Rick Adelman's son David is on trial for DUI, but the proceedings have revealed that the incident was the result of a sting set up by the father of one of his players. Wasn't this an episode of Hang Time?
It has been well established that the Adelman kids do two things well—coach basketball and drive drunk. (And they don't really coach basketball that well.) David was the head coach at Lincoln High in Portland, Oregon, back in February when he was nailed for his second career DUI charge. But on the first day of his trial this week, his lawyer claimed that the only reason police pulled him over that night is because the wealthy father of one of Adelman's players had hired a private investigator to tail Adelman to a bar, wait until he got drunk, then call 911 when he left in his car.
Adelman's lawyer says it was all part of a campaign "to discredit, subvert, harass and ultimately cause the firing of David Adelman." The lawyer for the parent says, "Um ... duh." However, he claims that everyone knew Adelman was a drunk, but that the principal, the school board and the police wouldn't listen. In David's defense, Big Daddy Rick showed up to testify that the parent—Portland financier (a.k.a., "obnoxious rich guy") John Lekas—was a menace who threatened to get his son fired. Rick actually met with Lekas to try and reason with him and later wrote, "I have seen many disgruntled parents over the years, but I have never seen anyone as vindictive as you."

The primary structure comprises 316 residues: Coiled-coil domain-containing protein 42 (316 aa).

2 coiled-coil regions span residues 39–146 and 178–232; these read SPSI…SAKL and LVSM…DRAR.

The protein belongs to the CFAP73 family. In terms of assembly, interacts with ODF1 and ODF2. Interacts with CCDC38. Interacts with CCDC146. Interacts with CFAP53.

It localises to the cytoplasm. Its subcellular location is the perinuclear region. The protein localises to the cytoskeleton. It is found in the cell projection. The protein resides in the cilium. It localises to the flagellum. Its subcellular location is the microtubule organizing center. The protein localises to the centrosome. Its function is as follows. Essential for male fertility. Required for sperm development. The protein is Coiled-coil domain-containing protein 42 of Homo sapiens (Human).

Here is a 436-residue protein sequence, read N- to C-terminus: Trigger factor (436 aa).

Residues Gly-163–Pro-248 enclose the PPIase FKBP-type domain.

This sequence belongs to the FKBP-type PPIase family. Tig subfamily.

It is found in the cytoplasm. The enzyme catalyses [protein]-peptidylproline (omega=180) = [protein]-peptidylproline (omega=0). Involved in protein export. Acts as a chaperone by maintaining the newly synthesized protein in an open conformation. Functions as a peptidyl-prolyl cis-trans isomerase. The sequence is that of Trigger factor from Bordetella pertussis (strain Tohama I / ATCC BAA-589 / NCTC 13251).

Of course, there's nothing illegal about watching someone get drunk and then calling the cops on them and Adelman was clearly hammered, but his lawyer argues that without the phone call, police had no probable cause to pull him over. The cops even admitted that they did not see the moving violation that allegedly led to the traffic stop. So was Lekas looking out for his boy's roster spot or his personal safety?
"They want to paint this as being all about John Lekas' kid not getting playing time. That's not the issue," [Lekas' lawyer] said. "We have a lot of rich, arrogant people in this case," Layne said, "and they're not all on my client list."
The moral of the story? Never get involved in high school sports, ever. This soap opera is to be continued ....